Shaadi Ke Side Effects: When a Maharashtrian Marries a Marwari

Modern Family

Shaadi Ke Side Effects: When a Maharashtrian Marries a Marwari

Illustration: Akshita Monga

W

hen it comes to looking for a life partner, you always look for similarities (in the age of dating apps we call it a match). You feel the more similar you and your partner are, the easier it will be to fall in love and to stay in love. Truth is, to borrow from Alain de Botton, that compatibility is the victory of love, not its precondition.

I realised this when I married a Marwari.

For instance, before our wedding, my in-laws wanted to gift me a watch. They were prepared to roll out the dough for a Rolex. Their faces dropped when I mentioned my favourite was Titan Edge. For the Marus a 12K watch isn’t a wedding gift, it’s a present fit for your 15th birthday.   

I should have realised that that was just the beginning of the differences in the ideologies of the two communities. We Maharashtrians are service-oriented people, a nine-to-five community. We like to work. We take up jobs. We hate to take a loan, or at least are scared of taking one. We don’t like owing anyone money – be it a bank or a bua. Live within your means, we are told. Don’t own things you can’t afford. In fact, frugality goes beyond spending money. If you laugh too loud, it is frowned upon. If you dance and “enjoy”, it is frowned upon. You can’t be too bright, bold, garish, funny, fun. Too much of anything is a no-no.

The reason why a Maharashtrian is always convinced that money will be over, and a Maru is always sure there will always be more, may have to do with history.

A favourite reprimand among Maharashtrians is “shobha deta ka (is it becoming?)”. Becoming of who, exactly? Becoming of someone who is educated, has an unnecessary but harmless superiority complex, is God-fearing, cultured, and a Brahmin? Not to say others aren’t cultured – but Maharashtrians are perhaps the only community that judges itself more than it judges others.

Some of us want to be the Dairy Milk girl and run in gleeful abandon to celebrate a small, possibly insignificant achievement, and taste the swaad of zindagi. But no, things have to be measured. Expenses, happiness, expressiveness, love, the size of the family, anything.

In contrast, stand the Marwaris, the diametric opposite of what Maharashtrians are – despite the legendary stinginess that is associated with the community. They are more in number. They can be loud. They are unapologetic. All of this possibly because a Maharashtrian works for someone else and a Maru for himself. They can afford to have shauk (hobbies). And the shauk has no “mol (price)”. Marwaris know how to show you a good time. They have destination weddings, not weddings with deadlines in karyalays (marriage bureaus). They’ve stopped measuring – be it expenses, happiness, expressiveness, love, the size of the family, anything.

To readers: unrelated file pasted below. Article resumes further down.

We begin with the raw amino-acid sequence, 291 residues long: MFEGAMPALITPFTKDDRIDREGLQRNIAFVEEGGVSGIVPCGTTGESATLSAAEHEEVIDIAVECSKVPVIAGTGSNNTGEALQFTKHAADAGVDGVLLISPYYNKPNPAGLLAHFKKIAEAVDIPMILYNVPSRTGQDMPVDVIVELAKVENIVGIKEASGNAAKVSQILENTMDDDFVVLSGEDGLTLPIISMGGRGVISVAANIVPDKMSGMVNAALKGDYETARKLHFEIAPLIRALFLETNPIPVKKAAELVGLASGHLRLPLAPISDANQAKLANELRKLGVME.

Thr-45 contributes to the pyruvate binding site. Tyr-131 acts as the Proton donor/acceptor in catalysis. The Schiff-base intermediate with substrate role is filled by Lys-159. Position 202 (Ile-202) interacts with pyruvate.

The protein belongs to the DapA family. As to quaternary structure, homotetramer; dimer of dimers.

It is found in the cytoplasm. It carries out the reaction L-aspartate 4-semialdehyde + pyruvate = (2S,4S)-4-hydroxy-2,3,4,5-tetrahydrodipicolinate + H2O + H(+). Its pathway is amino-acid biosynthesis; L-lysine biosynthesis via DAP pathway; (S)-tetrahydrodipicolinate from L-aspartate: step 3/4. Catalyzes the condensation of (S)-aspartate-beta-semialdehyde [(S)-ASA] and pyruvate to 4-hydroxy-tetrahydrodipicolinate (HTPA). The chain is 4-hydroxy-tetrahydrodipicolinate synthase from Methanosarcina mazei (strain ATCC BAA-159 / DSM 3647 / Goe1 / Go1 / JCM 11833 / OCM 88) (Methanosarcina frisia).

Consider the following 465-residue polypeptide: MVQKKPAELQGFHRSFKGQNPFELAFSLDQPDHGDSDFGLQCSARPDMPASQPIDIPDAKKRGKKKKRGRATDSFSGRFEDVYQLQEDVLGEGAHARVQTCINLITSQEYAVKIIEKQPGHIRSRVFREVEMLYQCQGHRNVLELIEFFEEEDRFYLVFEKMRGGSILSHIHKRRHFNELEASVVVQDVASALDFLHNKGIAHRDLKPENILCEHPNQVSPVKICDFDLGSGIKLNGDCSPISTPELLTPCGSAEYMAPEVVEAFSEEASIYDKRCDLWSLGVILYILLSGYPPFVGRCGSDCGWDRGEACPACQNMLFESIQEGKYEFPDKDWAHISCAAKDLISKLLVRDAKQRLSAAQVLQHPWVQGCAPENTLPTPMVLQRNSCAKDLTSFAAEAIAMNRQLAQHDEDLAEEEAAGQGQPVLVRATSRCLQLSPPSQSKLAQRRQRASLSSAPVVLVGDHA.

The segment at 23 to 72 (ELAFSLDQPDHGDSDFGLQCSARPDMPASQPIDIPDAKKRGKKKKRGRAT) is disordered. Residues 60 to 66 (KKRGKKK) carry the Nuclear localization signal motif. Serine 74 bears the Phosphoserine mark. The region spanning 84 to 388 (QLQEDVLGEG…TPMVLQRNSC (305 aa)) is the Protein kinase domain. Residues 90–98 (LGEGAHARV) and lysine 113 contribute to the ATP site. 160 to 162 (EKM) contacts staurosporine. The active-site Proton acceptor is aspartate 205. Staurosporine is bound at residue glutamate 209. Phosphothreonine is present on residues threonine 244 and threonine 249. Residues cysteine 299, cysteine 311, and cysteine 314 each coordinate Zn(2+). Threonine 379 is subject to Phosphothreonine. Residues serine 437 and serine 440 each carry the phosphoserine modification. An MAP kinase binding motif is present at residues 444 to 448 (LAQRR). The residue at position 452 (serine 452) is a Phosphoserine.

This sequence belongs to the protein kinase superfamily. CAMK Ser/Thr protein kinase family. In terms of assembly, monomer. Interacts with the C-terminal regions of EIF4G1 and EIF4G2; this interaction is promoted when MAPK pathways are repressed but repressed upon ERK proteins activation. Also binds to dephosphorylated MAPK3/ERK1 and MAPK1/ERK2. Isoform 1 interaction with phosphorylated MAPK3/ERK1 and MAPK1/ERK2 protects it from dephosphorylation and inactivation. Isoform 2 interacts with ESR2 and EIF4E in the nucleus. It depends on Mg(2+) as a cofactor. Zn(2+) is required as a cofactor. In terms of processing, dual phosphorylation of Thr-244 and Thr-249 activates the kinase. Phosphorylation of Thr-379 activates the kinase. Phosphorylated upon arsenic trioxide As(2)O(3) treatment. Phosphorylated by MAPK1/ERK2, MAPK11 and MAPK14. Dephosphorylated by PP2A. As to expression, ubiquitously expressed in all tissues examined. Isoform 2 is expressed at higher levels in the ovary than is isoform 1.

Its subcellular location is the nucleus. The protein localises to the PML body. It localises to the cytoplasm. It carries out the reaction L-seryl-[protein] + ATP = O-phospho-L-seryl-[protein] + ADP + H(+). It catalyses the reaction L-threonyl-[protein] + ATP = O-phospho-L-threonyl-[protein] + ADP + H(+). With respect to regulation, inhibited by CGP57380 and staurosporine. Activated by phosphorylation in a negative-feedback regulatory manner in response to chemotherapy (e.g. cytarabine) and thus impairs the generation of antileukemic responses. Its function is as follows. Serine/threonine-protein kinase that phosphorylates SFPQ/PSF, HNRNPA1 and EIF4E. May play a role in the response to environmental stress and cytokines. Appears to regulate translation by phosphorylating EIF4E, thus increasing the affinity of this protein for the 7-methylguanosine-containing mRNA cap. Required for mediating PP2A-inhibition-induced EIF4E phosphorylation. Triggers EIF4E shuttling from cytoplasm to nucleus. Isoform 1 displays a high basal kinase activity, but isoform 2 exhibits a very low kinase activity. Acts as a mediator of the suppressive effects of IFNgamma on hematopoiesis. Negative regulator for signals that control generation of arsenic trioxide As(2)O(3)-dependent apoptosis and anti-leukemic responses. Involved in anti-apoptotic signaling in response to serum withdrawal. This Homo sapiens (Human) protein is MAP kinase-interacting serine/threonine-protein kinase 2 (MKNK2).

Marus have weddings that go on for days. Maharashtrians have weddings that barely make it past the hour mark. Maru buffets spread from one end of a ballroom to the other. Maharashtrians cap it at four sabzis and a dal. The logic: “Aaj kal koni khaat nahi.” (Nobody eats much nowadays). Marus believe in diamonds. Maharashtrians, in gold. (Even our gifts are an investment.) A Maharashtrian’s wedding budget is a Marwari’s lehenga budget.

To a Maru, a Maharashtrian is so frugal, he is cheap. To a Marathi, a Maru is such a spendthrift, he is irresponsible. “Why not spend when you have the money,” is how a Maru thinks. But then again, a Maharashtrian asks, “Why not save when you have the money?” See what I mean?

The thing is, a Maharashtrian always thinks he is poorer than he is; a Maru is convinced he is richer than he is. I know you think you think most of this is stereotyping, but there is reason why these stereotypes endure. The reason why a Maharashtrian is always convinced that money will be over, and a Maru is always sure there will always be more, may have to do with history. Maybe it’s because Marus have old wealth – wealth from the zamindari and opium trade of yore. Maharashtrians do not have wealth per se – at least most of us don’t. Even if we get wealthy, we continue living the way we always have. Moving out of your old, simple home into a posh one, is almost looked down upon: “Shinga Phutle” being the reprimand (Grown too big for your boots).

So where does love fit in all of this?

If your cultures take you in two drastically different directions, where do you meet on gifts, on spending, on weddings, on choices, on everything? My wife and I have found a place where marriages work. It’s called midway. We’ve decided to meet each other there every day.

If this means I wear my “cheap” 12k watch while she insists on a buffet for dinner, so be it. 

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